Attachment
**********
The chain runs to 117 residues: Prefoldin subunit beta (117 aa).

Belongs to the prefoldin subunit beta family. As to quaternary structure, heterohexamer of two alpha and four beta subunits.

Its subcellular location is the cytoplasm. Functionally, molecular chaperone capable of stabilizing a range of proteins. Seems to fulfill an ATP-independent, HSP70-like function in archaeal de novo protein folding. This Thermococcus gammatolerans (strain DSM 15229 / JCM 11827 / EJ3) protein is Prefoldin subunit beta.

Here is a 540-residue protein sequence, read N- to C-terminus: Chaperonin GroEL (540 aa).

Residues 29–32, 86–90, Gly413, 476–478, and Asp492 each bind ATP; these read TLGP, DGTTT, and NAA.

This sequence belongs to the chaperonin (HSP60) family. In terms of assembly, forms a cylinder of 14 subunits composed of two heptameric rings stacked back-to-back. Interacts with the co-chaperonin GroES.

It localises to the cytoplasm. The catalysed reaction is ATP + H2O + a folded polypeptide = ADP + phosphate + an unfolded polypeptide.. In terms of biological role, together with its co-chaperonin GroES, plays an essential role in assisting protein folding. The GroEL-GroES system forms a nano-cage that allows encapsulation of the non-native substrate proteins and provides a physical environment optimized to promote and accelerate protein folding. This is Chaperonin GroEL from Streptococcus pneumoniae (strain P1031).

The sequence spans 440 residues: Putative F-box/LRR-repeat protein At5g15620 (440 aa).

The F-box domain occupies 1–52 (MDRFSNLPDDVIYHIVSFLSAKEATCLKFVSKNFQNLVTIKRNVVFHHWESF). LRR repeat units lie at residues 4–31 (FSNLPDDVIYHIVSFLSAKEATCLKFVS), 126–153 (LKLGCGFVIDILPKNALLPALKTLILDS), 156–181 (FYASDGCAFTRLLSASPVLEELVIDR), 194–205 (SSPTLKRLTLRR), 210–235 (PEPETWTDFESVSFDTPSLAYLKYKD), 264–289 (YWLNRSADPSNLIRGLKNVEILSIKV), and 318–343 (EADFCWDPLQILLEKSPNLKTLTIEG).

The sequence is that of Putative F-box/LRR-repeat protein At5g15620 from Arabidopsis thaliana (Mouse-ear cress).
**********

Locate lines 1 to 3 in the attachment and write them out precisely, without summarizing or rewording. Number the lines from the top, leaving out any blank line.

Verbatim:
The chain runs to 117 residues: Prefoldin subunit beta (117 aa).

Belongs to the prefoldin subunit beta family. As to quaternary structure, heterohexamer of two alpha and four beta subunits.

Its subcellular location is the cytoplasm. Functionally, molecular chaperone capable of stabilizing a range of proteins. Seems to fulfill an ATP-independent, HSP70-like function in archaeal de novo protein folding. This Thermococcus gammatolerans (strain DSM 15229 / JCM 11827 / EJ3) protein is Prefoldin subunit beta.